In Sri Lanka, an atypical L. donovani (strain MON-37) has been responsible for thousands of cutaneous leishmaniasis cases in the past decade [4], [5], [6]. This is of considerable interest because L. donovani typically causes visceral leishmaniasis in Asia and Africa. Visceral leishmaniasis is rare in Sri Lanka, with the first recorded case only in 2007 [7] and only 4 cases of autochthonous visceral leishmaniasis reported so far. We have recently demonstrated that the visceral leishmaniasis-causing strain is also L. donovani MON-37 [8]. It is however unknown whether the same or different sub-strains of L. donovani MON-37 are responsible for visceral and cutaneous leishmaniasis in Sri Lanka.

Among the most important questions in Leishmania research is why some species remain at the site of the sandfly bite and cause cutaneous infections and others metastasize to the internal organs where they cause visceral disease. By comparing genomes of Leishmania species which cause different pathology, we previously identified several L. donovani genes including A2 and Ldbpk_280340 which are required for visceral organ tropism [9], [10]. However, comparing genomes of different Leishmania species is insufficient to fully define determinants of disease tropism and pathology because of their evolutionary distance, introducing genetic changes unrelated to human pathology [3]. A more effective strategy is to compare genomes of closely related Leishmania isolates of the same species that cause different human pathologies. We therefore undertook a phenotypic and genotypic analysis of L. donovani clinical isolates derived from cutaneous and visceral leishmaniasis patients in Sri Lanka. Characterization of these L. donovani clinical isolates provides invaluable insight into the etiology of visceral and cutaneous leishmaniasis in Sri Lanka and provides unique insight into the genetic basis of visceral leishmaniasis.

Results

Infection of BALB/c mice with the CL-SL and VL-SL L. donovani strains

The cutaneous leishmaniasis L. donovani isolate (CL-SL) from Sri Lanka was derived from a skin lesion as detailed in methods and the visceral leishmaniasis L. donovani strain (VL-SL) has recently been reported [8]. We initially re-sequenced the 6-phosphogluconate dehydrogenase (6PGDH) isoenzyme gene from the CL-SL and VL-SL isolates to confirm they were both L. donovani MON-37 (Fig. S1).

These isolates were then compared with respect to their ability to cause disease when experimentally introduced into mice. BALB/c mice were injected in the tail vein with CL-SL or VL-SL to compare their ability to cause visceral infections and subcutaneously with CL-SL or VL-SL in the rear footpad to assess cutaneous infection. Liver and spleen parasite burdens were determined 4 weeks after visceral infection, and footpad swelling was monitored for 11 weeks following cutaneous infections. As shown in Fig. 1 A–C, mice injected with the VL-SL isolate had high levels of visceral infection in the liver and spleen. Mice injected with the CL-SL isolate had very little detectable visceral organ infection, demonstrating that the CL-SL parasite has lost the ability to survive in visceral organs (Fig. 1B, C). With respect to cutaneous infections, both the CL-SL and VL-SL isolates demonstrated low virulence; however, the CL-SL isolate was able to induce transient footpad swelling while the VL-SL isolate was unable to do so (Fig. 1D). Although the CL-SL isolate induced more footpad swelling than the VL-SL isolate, this was not associated with a significant increase in parasite number (Fig. S2) and therefore was likely due to a stronger inflammatory response.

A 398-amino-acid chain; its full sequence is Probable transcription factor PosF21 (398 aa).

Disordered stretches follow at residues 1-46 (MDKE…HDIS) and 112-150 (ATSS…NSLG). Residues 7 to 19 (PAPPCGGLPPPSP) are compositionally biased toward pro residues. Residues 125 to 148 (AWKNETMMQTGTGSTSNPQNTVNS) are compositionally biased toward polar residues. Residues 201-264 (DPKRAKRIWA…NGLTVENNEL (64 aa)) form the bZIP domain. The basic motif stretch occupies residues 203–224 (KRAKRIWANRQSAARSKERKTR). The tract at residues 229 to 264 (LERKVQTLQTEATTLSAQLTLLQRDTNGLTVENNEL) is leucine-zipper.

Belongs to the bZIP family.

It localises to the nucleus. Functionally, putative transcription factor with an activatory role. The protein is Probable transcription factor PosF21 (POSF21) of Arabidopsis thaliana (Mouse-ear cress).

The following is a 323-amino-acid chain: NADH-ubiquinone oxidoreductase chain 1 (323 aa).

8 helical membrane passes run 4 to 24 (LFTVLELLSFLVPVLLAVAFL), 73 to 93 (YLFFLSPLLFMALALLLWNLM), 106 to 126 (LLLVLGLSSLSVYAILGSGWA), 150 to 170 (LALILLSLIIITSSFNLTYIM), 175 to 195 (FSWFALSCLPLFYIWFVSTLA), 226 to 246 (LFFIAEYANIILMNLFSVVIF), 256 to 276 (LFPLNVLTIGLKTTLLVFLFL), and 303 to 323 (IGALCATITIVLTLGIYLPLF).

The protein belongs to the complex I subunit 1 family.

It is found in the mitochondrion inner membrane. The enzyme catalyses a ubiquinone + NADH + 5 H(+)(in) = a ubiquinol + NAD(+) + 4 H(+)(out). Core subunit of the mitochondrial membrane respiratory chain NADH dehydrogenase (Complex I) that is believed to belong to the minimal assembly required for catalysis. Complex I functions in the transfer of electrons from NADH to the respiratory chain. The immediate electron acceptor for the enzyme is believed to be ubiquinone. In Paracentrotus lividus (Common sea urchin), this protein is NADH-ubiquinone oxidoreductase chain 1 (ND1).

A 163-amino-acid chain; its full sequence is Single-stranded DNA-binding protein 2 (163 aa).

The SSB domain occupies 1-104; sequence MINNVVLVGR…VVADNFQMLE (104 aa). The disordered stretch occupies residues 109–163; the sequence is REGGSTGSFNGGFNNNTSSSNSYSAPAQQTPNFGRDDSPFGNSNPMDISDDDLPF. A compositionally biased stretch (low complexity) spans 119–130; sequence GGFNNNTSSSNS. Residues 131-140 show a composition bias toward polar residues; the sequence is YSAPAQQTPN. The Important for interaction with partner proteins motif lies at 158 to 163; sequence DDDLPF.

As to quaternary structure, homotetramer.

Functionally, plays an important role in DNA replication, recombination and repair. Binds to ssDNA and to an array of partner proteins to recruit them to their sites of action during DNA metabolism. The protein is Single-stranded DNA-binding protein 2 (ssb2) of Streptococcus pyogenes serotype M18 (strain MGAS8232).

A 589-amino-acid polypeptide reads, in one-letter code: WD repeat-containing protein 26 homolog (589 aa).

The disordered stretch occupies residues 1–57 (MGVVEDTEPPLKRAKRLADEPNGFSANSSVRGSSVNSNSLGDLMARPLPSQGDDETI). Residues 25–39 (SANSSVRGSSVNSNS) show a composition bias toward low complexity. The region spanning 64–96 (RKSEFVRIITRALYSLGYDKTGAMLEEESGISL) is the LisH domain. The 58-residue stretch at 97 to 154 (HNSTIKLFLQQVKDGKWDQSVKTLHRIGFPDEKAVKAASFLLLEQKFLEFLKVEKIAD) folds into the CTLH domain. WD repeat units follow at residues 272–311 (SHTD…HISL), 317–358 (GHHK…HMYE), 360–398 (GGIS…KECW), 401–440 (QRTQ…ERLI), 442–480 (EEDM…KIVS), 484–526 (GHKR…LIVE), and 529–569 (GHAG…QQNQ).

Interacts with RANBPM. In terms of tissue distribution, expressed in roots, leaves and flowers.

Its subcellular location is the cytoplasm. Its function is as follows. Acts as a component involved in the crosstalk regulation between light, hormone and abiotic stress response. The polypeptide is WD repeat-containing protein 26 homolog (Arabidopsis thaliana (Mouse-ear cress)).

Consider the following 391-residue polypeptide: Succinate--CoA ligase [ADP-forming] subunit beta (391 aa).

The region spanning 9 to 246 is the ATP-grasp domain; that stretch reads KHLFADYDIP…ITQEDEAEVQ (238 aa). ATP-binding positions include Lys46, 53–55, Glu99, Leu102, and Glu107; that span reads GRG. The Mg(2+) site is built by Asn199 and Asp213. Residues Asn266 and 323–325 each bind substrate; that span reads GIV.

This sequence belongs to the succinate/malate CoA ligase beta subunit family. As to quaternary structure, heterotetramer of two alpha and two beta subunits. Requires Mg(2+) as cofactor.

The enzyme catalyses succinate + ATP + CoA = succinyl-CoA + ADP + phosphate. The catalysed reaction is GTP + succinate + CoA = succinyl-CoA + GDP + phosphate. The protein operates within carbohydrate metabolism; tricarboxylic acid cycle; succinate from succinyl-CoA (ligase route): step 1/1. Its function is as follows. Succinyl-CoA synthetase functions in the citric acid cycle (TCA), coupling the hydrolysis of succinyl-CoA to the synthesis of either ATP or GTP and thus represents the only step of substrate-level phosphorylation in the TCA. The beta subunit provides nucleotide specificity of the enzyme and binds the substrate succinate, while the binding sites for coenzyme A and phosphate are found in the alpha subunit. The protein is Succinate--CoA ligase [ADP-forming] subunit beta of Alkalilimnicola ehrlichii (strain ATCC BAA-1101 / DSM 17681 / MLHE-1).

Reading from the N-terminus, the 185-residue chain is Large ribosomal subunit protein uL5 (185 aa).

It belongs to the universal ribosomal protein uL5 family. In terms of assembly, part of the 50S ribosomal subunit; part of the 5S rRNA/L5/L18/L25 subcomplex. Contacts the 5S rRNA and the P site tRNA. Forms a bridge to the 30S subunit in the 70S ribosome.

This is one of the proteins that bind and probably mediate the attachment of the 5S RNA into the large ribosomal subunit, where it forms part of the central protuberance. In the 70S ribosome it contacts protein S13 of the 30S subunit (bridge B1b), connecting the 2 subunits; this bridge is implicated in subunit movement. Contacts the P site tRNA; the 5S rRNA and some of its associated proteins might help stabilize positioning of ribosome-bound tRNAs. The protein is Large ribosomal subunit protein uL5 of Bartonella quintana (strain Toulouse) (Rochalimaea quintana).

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Figure 1. The L. donovani CL-SL (CL) and VL-SL (VL) strains cause different pathology in BALB/c mice.

For visceral infection, BALB/c mice (5 mice/group) were infected in the tail vein with 5×107 stationary phase promastigotes and 4 weeks after infection, mice were examined for spleen weight and parasite burden in the liver (Leishman Donovan Units: LDU) and spleen (parasite numbers) as determined by limiting dilution of spleen homogenates. The VL-SL strain (VL) infection in mice resulted in splenomegaly (Panel A) and high levels of infection in the liver (Panel B) and spleen (Panel C) compared to the CL-SL strain (CL) that caused negligible infection levels in the liver and spleen. Values plus standard error are shown. Panel D, cutaneous infections, BALB/c mice (5 mice/group) were injected subcutaneously in the rear footpad with 5×106 stationary phase promastigotes and footpad lesion development was measured over 11 weeks.

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Overall, these results conform to Koch's postulates demonstrating that cutaneous and visceral leishmaniasis are caused by distinct but closely related strains of L. donovani. These include 1) isolates were obtained directly from cutaneous or visceral sites of human infection; 2) isolates could be cultured and identified by isoenzyme gene sequencing; 3) isolates induced similar pathologies in experimental animals as in humans; and 4) the same strains could be re-isolated from the experimental infection site. Since the mouse infection phenotypes were similar to the human infections, this would argue that these isolates are representative of the cutaneous and visceral disease causing strains circulating in Sri Lanka.